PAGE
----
My system for fitness is working. And if it works here, it can work in almost any aspect of my life. I can create a system for writing that ensures a consistent daily output. Having a system for personal finances keeps the bills paid on time and more money in the bank. Developing a system for whatever aspect I want to improve in my life gets me much closer to accomplishment, than the throwing of a quarter in the wishing-well of a goal. I haven’t completely tossed out the creation of goals in my life, but they are now only a starting point to the building of a systematic plan for accomplishing the mission.

There must be a beginning to any great matter –But the continuing unto the end, until it be thoroughly finished, yields the true glory. –Sir Francis Drake

Palm Sunday

If you are not going to get anything out of the experience of attending church, then why go? So what did I get from this morning’s service? The gospel reading was The Passion of the Christ. These are the events leading up to the crucifixion and ending with the moments shortly after the death of Jesus (Mark 14-15). During the reading, two events resonated with me more than usual.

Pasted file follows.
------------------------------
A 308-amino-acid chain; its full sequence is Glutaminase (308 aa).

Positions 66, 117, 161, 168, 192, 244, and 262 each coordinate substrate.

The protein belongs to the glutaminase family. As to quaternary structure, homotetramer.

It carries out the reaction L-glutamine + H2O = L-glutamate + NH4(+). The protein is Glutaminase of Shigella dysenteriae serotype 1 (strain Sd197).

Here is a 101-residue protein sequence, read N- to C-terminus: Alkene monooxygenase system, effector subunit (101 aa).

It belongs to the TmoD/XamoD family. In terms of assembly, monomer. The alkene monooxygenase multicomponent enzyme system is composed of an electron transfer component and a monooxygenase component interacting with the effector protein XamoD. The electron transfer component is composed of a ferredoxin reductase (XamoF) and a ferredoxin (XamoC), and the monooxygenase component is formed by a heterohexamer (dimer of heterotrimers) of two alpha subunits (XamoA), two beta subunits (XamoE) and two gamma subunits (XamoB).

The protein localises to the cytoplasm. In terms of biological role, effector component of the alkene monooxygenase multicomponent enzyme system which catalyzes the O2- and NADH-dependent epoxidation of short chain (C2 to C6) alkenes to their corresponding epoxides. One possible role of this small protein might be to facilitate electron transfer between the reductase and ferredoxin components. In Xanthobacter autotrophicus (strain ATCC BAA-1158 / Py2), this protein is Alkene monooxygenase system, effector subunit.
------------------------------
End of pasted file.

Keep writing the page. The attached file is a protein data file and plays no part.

Peter’s Denial

Peter is the one that denied Christ three times. It is a well known story, so why did it catch my attention more than usual today? In terms of church hierarchy, Peter probably stands at the top among his fellow humans. This is the rock we are talking about, the foundation upon which the church is built. He is the one that denied Christ. After three years of spending almost all of his waking hours in the presence of Jesus, he is the one that began to swear and said, “I do not know this man of whom you speak.”

When it comes to failure, that has to be pretty high on the list. But did it stop Peter from doing the things he was supposed to do in his life? Could you imagine Peter not recovering from this betrayal? He could have just went away, maybe become a hermit, and wallow in misery for the rest of his days. But he didn’t. He recovered and eventually became that foundation of the church that he was supposed to be.

Have you failed in the things you knew you were supposed to do? You had every intention of doing the right thing, and then you blew it. The past is gone. You can’t change it, but you can learn your lesson. You can get back up again and make it right the next time. That is character, and that is how you become what you are supposed to be.

Failures, repeated failures, are finger posts on the road to achievement. One fails forward toward success. -Charles Kettering

The Crowd’s Denial

Sometimes I wonder what it would have been like to live in Jesus’ time. Can you imagine witnessing some of those miracles or even being the one healed? I often think what kind of person I would have been back then. Would I have dropped everything and followed Jesus? It is easy in this day and age to say I would. But what is the truth? One of his disciples betrayed him for a relatively small sum of money. Even Peter denied knowing him when not too long before he said, “Even though they all fall away, I will not…If I must die with you, I will not deny you.” And so I think again, could I have been faithful?